Boracay rehab needs more time, says group

As flash floods hit Aklan resort island, task force asks tourists, residents to expect problems due to road and sewage work

BUMPY RIDE Tourists and residents endure a bumpy ride as repair work continues at a section of Boracay Island’s main road in this photo taken in May. —NESTOR BURGOS JR.

ILOILO CITY—Bear with us.

This was the appeal of the interagency task force managing the rehabilitation of Boracay after flash floods hit on Tuesday, saying it needed more time to complete fixing the road network and drainage and sewage systems on the resort island.


“We appeal to tourists and residents of Boracay that the flooding we are experiencing is basically caused by the ongoing construction of the rehabilitated drainage system. We are still not done will all these projects [which] will be completed in the middle of next year,” Natividad Bernardino, general manager of the Boracay Interagency Rehabilitation Management Group, said in a press conference broadcast from the island on Wednesday.

Pains, sacrifices


“In the meantime … we need to bear many pains and sacrifices,” Bernardino added.

Images of tourists and residents wading in floodwaters up to 1 meter (3 feet) at the height of the downpour were posted on Facebook. Heavy rains also triggered flash floods on the island in May.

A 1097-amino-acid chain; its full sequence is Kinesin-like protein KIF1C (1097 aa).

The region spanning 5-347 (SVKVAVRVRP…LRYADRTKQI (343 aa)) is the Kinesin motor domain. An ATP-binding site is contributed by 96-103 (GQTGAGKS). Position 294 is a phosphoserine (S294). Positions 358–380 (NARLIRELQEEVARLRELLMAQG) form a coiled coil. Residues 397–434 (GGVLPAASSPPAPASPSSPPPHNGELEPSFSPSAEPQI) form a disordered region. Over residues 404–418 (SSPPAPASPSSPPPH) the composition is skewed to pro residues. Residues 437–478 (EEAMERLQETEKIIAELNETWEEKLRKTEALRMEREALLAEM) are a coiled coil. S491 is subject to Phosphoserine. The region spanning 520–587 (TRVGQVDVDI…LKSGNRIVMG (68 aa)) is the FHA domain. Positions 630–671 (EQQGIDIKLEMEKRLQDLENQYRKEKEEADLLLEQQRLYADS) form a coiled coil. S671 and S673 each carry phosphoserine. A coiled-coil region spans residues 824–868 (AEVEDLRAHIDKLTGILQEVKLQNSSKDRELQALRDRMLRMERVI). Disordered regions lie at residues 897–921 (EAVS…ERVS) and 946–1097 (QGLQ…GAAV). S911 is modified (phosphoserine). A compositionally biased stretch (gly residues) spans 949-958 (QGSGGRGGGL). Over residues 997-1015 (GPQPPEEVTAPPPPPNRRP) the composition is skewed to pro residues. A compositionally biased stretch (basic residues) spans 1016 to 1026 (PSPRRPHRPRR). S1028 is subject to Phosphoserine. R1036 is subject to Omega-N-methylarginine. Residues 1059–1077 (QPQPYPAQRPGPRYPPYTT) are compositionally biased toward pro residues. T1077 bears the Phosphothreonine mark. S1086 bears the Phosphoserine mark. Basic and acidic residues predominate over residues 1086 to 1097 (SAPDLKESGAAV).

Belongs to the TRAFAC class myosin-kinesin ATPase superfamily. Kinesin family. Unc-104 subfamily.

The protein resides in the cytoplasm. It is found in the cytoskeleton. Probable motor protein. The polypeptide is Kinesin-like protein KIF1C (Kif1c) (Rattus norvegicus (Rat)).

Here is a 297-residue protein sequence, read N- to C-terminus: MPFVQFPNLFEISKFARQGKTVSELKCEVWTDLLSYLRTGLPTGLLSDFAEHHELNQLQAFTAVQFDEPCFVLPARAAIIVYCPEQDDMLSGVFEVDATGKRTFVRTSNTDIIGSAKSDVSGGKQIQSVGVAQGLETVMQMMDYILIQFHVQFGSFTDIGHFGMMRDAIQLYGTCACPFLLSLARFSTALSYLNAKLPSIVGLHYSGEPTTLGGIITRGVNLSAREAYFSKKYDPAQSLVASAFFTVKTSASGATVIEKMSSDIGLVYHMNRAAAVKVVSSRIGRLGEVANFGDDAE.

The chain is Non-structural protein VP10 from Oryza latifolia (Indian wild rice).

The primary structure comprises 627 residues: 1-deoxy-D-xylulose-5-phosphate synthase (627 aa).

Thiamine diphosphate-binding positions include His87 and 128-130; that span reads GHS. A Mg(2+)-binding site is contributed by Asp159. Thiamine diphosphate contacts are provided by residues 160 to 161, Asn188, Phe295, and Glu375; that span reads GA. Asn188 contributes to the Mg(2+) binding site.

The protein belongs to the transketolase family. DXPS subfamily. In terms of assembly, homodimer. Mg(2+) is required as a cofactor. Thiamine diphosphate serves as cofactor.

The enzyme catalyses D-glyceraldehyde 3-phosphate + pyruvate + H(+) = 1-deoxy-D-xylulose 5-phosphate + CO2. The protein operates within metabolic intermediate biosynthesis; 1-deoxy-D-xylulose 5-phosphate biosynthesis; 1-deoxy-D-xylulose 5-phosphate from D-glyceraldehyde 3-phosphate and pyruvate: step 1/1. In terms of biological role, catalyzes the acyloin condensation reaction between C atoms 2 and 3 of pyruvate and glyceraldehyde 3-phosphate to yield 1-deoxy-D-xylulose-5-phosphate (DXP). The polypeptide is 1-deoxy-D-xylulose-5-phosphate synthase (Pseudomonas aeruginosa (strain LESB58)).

Representatives of the Department of Public Works and Highways, Tourism Infrastructure and Enterprise Zone Authority, and water service providers Boracay Tubi System Inc. and Boracay Island Water Company Inc. gave updates on ongoing projects during the press conference.

Tuesday’s flooding, triggered by enhanced monsoon rains due to Tropical Depression “Falcon,” hit a portion of the main road near Ambassador Hotel in Barangay Balabag, D’Mall commercial complex and Bloomfield Road in Sitio Bulabog in Balabag.

Mitigating measures

Bernardino said drainage pipes in some areas had been plugged due to the ongoing construction of the drainage system.

“What we can do at the moment is to undertake mitigating measures,” she said. These include putting up pumps, temporary outfalls and drainage canals, especially in low-lying and flood-prone areas.


Bernardino said they expected the situation to improve significantly once the drainage project was completed.

President Duterte ordered the closure of the island to tourists for six months last year, from April 26 to Oct. 25, to undergo rehabilitation amid worsening environmental and other problems.

But rehabilitation activities, including the upgrading of the main road and drainage and sewage systems, remain unfinished, with several projects set for completion in 2020 and 2021.

Problems persist

The closure and rehabilitation displaced 30,000 workers and residents dependent on tourism for their livelihood. Small businesses were also forced to close down.

Residents said problems remained on the island despite the closure.

“After six months of total closure promising to fix [the island, the situation] has become worse. For that six months of forced closure, we lost a lot of business … and today, we are made to suffer further with the flood affecting our businesses,” designer PJ Arañador, a business owner on the island, said in a Facebook post./ac

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TAGS: Boracay, Boracay Interagency Rehabilitation Management Group, Boracay rehab, Flash Floods
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